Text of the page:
This prayer’s intention is to offer you an opportunity to sit in compassionate safe silence with the Sacred and receive healing — healing that will allow you to be more compassionate the next time you find yourself in a similar situation. This prayer is about becoming aware of how you operate in the world, of what your buttons are so that you are able to chose how you want to react. The Daily Examen invites you to deepen your self-awareness so that you can fully live the way you want to live.
Stepping on the Path of Redemption
It is important to remember to close your prayer time with gratitude for what you experienced and learned. God’s grace shows up and is experienced in many ways. Whether you can notice it in the moment, it is present. By acknowledging with gratitude, that you are thankful for God’s presence and grace in your life, you turn and face God (repentance) and step onto the path of redemption.
I invite you to give this beautiful ancient prayer a go. It does not take long. The more you practice it, the stronger your sense of personal responsibility becomes. As your sense of personal responsibility grows, your power to create your positive desires increases.
The Daily Examen is a foundational spiritual practice that aligns you with your personal responsibility and creating power and abilities.
May the Sacred guide you on your path from personal responsibility to redemption.
If you grew up in a liturgical church, you know the Prayer of Confession. It is a prayer said near the beginning of worship, that invites the congregation to confess their sins, re-align themselves with Spirit’s heart, and thereby receive forgiveness and grace.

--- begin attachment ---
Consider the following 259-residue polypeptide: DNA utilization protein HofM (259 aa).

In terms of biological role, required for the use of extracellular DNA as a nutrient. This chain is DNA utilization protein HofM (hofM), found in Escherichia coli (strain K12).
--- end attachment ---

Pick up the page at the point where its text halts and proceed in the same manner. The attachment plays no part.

I did not grow up in such a church tradition. It was not until after seminary that I came across the Prayer of Confession in worship. I struggled with it. Why are we putting attention on our guilt in the middle of worship? I was experiencing this prayer as inviting me to feel bad, negative about myself. With this understanding of the prayer, I did not like it. Because I feel that worship needs to renew hope in us, I did not like writing them. I did not like having them in the worship service.
Then, I began to dive into the spiritual practice of personal responsibility. The more I acknowledged my responsibility for what is happening in my life, the more I began to see the importance of the Prayer of Confession.
Prayer of Confession as an act of communal responsibility
The Prayer of Confession offers us an opportunity to take responsibility for cooperative actions in the world. It invites us the remember that we have responsibility for the injustices in the world. Somehow, our actions or inactions are contributing to the injustices that we see, from racism and homophobia to poverty to immigrant injustices.
It reminds us that we have the power and responsibility to transform these injustices. As Micah 6:8 states, “God has told you what is good. What does the Lord require of you but to do justice, to love kindness and to walk humbly with our God.” (NRSV) As citizens of this world, we must step up and do the work to create God’s Realm of Compassion here on Earth. Sitting back quietly and allowing others to do the work, is abdicating responsiblity. We can no longer put the blame for the lack of justice out there on someone else.
We have a voice and a vote. Therefore, we have a responsibility to create for the greater good of our neighbors, the world, and the Earth.
Experiencing the Prayer of Confession